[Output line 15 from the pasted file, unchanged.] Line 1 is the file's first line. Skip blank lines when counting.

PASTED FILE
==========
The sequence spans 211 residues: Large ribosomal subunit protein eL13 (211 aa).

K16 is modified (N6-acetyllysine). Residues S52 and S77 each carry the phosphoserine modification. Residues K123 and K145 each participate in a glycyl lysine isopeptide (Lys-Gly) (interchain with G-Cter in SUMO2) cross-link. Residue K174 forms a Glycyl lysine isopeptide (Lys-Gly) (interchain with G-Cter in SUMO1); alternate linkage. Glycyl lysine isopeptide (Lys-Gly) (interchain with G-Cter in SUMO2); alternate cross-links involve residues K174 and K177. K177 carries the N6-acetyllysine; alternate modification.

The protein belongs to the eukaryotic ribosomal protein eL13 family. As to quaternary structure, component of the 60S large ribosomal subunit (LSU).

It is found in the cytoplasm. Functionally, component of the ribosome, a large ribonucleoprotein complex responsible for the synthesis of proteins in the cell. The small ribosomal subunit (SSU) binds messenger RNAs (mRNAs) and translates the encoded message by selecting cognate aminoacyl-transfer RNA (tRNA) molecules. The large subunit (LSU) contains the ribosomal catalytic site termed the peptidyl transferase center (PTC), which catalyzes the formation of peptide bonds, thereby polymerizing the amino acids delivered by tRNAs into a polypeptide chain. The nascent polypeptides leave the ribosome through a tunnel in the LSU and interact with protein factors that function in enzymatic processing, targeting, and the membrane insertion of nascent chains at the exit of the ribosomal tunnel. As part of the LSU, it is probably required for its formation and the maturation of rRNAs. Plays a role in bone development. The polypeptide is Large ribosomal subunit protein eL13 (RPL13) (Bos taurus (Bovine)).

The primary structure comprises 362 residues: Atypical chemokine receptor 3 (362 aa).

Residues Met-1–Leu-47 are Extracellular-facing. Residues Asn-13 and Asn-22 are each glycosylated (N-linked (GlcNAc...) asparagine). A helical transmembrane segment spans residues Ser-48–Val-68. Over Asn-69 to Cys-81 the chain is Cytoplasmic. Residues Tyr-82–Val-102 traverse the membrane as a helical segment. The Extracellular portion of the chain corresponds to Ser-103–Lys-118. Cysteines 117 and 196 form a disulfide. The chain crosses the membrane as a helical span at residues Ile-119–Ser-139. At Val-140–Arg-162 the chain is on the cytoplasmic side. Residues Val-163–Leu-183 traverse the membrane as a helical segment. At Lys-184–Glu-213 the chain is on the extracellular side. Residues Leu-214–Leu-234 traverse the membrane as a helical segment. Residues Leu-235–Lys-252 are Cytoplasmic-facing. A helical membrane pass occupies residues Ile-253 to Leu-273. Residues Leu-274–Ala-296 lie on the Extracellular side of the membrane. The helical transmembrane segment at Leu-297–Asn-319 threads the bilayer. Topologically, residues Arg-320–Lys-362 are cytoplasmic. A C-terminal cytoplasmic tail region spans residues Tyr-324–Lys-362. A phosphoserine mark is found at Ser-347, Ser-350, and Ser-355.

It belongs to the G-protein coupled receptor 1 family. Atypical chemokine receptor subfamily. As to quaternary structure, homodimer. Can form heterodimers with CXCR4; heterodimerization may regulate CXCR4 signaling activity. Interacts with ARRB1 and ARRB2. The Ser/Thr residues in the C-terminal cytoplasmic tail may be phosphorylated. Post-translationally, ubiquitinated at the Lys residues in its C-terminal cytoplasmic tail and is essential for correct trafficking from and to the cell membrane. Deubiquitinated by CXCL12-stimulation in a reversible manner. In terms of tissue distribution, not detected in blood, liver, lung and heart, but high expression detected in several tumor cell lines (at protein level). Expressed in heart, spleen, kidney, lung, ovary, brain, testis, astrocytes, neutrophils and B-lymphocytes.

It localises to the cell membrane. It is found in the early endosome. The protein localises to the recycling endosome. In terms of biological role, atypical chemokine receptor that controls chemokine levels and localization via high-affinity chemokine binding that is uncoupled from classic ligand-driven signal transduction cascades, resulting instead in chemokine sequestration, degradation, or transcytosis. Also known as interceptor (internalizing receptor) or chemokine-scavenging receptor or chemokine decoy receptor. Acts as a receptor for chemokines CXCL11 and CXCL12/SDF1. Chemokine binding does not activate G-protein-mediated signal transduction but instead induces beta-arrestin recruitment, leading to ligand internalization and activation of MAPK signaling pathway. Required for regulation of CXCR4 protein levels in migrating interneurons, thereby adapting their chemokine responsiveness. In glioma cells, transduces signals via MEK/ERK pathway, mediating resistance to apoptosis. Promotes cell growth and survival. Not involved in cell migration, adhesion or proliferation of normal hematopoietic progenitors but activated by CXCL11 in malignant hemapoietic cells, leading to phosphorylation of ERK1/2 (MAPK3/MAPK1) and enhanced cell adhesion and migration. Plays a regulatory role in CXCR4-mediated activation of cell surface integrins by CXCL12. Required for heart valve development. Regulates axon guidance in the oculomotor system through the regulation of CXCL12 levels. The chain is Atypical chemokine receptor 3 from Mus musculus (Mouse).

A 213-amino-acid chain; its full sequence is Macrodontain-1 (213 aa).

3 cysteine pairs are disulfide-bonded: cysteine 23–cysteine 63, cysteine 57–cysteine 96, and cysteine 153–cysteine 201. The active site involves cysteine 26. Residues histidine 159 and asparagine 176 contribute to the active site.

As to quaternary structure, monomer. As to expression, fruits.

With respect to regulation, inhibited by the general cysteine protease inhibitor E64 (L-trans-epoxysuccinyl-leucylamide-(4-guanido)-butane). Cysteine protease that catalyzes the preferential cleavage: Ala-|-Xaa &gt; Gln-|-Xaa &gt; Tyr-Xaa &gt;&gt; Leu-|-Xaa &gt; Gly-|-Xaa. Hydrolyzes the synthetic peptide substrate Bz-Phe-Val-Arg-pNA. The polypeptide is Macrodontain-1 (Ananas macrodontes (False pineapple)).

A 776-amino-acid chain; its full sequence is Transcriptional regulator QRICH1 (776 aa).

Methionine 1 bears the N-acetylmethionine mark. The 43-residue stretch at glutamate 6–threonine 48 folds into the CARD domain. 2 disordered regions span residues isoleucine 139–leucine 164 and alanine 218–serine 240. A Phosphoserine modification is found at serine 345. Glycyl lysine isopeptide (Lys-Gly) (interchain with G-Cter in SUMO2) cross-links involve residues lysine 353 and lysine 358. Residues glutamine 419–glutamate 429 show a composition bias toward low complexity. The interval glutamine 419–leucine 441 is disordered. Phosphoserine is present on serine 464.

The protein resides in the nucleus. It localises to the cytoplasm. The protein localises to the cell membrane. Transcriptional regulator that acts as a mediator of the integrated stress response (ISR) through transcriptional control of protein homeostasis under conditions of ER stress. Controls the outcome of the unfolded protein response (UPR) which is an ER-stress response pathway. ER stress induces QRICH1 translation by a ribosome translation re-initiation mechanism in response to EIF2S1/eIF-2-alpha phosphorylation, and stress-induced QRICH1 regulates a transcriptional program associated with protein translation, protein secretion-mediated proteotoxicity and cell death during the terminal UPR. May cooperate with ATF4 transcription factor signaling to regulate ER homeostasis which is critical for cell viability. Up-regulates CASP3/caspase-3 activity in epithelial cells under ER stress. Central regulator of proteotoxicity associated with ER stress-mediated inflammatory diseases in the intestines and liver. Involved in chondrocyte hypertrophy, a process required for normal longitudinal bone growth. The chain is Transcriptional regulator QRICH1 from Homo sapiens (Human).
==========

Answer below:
The protein resides in the nucleus. It localises to the cytoplasm. The protein localises to the cell membrane. Transcriptional regulator that acts as a mediator of the integrated stress response (ISR) through transcriptional control of protein homeostasis under conditions of ER stress. Controls the outcome of the unfolded protein response (UPR) which is an ER-stress response pathway. ER stress induces QRICH1 translation by a ribosome translation re-initiation mechanism in response to EIF2S1/eIF-2-alpha phosphorylation, and stress-induced QRICH1 regulates a transcriptional program associated with protein translation, protein secretion-mediated proteotoxicity and cell death during the terminal UPR. May cooperate with ATF4 transcription factor signaling to regulate ER homeostasis which is critical for cell viability. Up-regulates CASP3/caspase-3 activity in epithelial cells under ER stress. Central regulator of proteotoxicity associated with ER stress-mediated inflammatory diseases in the intestines and liver. Involved in chondrocyte hypertrophy, a process required for normal longitudinal bone growth. The chain is Transcriptional regulator QRICH1 from Homo sapiens (Human).